ARCTIC TALE (Adam Ravetch, Sarah Robertson). 84 minutes. Opens Friday (August 3). Rating: NNN
After spending more than six years filming Arctic wildlife, married directors Adam Ravetch and Sarah Robertson must have thought they had the next March Of The Penguins on their hands, or, at the very least, a live-action Happy Feet. But while the film's technical achievements are awe-inspiring, the rest is par for the nature doc course.
The National Geographic project focuses on a newborn polar bear and a baby walrus as they struggle to survive in a rapidly changing environment. (Shades of An Inconvenient Truth are deepened by the presence of co-writer Kristin Gore .)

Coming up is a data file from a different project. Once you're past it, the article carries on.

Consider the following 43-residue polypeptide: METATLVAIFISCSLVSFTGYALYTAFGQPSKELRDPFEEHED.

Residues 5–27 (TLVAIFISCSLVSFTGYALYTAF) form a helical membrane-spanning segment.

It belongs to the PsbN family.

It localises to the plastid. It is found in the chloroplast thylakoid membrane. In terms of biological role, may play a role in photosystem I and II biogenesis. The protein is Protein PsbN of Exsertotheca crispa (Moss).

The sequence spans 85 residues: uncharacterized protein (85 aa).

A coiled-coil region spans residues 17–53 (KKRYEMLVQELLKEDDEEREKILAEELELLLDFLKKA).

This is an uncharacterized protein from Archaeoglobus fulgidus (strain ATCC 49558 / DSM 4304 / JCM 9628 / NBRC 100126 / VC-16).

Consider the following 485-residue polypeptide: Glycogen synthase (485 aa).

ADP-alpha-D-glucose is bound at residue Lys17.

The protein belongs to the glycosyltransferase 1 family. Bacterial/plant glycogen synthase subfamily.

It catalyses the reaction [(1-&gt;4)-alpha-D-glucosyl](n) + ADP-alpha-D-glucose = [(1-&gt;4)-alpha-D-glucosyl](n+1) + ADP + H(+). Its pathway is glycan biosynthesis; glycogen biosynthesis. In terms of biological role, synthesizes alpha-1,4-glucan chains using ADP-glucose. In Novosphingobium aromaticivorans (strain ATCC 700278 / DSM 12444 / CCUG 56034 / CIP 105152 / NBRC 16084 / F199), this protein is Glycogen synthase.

Against the intimidating landscape, various animals go through the usual hunting and mating rituals. For a family-friendly film, there's a surprising level of brutality as creatures die, fight and abandon each other.
Jumping on the celebrity narration trend, Arctic Tale enlists Queen Latifah as storyteller. Where Morgan Freeman provided gravitas for March, Latifah delivers sass. It's amusing to hear that the walruses are "all up in each other's business," but the cutesy slang feels more appropriate for an animated film.
The same goes for the odd soundtrack choices, which range from a tired We Are Family-set segment on walrus flatulence to a sublime ocean scene scored to the Shins.